Thousands of demonstrators across Sudan have taken part in what appears to be the largest demonstration row against President Omar al -bashir since the protests began in December.
Demonstrators arrived in Khartoum for the first time at Army headquarters. The presidential area is nearby.
Security forces used tear gas and batons to try to restrain demonstrators.
The rallies mark the 34th anniversary of the coup that overthrew the regime of former President Jaafar Nimeiri.
Why are people protesting?
The protests were originally triggered by an increase in the cost of living, but now demand that the reigning president for nearly 30 years resign.
The Sudan's economy has long been tense sanctions imposed since the US more than 20 years ago, accusing Khartoum of sponsoring terrorist groups.
On December 1
The year before, inflation was high, while the Sudanese pound quickly lost value.
The announcement of the price increases sparked protests that led to a call for President Omar al-Bashir to resign. Sudan
The biggest protests in memory have hit Sudan
His reign has been plagued with allegations of human rights abuses. In 2009 and 2010, he was indicted by the International Criminal Court (ICC) for genocide, war crimes and crimes against humanity. An arrest warrant was issued.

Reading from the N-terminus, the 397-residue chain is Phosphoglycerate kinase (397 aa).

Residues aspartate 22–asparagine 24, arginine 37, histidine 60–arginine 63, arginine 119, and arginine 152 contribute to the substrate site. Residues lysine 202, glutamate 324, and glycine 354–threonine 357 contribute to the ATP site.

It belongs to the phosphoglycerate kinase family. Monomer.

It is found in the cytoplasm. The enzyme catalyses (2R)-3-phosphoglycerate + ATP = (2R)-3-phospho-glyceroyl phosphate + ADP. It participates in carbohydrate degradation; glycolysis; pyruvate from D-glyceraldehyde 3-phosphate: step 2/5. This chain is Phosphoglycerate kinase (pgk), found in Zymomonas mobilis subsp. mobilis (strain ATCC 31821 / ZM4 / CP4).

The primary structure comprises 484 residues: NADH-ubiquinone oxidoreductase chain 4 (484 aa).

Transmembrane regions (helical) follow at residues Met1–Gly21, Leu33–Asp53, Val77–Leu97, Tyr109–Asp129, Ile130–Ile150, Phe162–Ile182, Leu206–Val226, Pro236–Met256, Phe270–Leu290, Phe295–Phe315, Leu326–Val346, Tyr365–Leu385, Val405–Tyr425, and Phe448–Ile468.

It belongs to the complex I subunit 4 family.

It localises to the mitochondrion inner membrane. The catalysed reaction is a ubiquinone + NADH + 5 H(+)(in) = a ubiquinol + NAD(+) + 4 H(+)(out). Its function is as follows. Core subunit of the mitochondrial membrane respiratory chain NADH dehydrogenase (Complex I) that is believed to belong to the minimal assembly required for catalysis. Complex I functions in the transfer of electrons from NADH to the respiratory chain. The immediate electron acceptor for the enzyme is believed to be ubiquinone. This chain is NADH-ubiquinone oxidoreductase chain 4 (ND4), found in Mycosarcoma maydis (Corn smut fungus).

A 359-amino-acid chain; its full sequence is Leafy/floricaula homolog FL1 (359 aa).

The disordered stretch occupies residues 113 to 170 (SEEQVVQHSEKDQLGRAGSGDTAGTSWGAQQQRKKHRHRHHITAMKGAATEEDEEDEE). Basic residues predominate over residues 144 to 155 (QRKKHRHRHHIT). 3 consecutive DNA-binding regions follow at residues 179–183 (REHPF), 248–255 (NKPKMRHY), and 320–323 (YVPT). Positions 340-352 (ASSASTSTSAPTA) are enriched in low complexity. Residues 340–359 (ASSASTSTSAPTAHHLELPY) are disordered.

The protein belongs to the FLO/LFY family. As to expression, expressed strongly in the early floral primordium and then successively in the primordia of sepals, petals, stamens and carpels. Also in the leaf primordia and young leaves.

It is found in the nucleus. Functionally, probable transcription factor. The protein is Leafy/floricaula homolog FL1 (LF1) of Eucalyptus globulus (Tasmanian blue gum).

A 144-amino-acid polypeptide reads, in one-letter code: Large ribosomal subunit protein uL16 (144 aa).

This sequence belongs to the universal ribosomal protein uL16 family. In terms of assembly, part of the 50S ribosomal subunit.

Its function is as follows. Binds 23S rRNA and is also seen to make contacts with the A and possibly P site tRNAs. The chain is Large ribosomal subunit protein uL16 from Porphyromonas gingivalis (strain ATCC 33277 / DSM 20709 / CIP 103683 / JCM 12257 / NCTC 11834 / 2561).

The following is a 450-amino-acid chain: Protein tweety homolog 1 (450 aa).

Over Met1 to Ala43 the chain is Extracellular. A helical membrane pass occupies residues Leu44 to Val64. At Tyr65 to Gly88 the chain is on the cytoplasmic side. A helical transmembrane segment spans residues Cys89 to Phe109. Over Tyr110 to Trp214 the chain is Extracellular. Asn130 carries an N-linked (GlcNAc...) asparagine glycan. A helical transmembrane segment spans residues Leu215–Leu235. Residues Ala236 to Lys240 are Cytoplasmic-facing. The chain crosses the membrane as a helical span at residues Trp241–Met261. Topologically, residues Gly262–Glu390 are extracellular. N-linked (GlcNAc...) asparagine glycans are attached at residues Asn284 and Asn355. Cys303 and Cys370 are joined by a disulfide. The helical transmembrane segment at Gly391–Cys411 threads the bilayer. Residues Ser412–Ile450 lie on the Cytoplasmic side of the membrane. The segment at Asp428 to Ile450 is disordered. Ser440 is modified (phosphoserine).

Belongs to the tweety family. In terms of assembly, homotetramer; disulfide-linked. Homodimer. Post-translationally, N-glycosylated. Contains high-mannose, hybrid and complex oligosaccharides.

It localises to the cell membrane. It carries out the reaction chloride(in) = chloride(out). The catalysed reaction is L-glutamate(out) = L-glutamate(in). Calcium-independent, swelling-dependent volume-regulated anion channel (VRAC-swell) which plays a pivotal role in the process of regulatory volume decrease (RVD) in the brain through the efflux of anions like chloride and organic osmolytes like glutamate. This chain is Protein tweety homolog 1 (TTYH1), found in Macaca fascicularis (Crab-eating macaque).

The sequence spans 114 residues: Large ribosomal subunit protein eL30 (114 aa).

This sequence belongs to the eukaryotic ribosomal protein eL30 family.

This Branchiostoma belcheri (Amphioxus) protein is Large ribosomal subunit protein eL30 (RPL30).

Who are the demonstrators?
The Sudanese Professionals Association (SPA) – a collaboration of health professionals and lawyers – has organized the protests.
Doctors have become a leading force and are therefore targeted by the authorities.
It is estimated that up to two-thirds of the protesters are women who say they are demonstrating against the sexist and patriarchal society of Sudan.
How did the president respond?
In February, it looked like he was giving in to protests and resigning, but instead, Mr. Bashir declared the national emergency.
Safety was heavy on the streets, with tear gas being used indiscriminately and reports of violence being commonplace.
The Sudanese authorities have been accused of detaining prominent activists and targeting doctors
According to the authorities, 31 people have died in protest but Human Rights Watch says the number is rather 51.
The Working Group of Doctors for Human Rights says that there are indications of killing, persecution and torture among peaceful demonstrators and the doctors who care about them.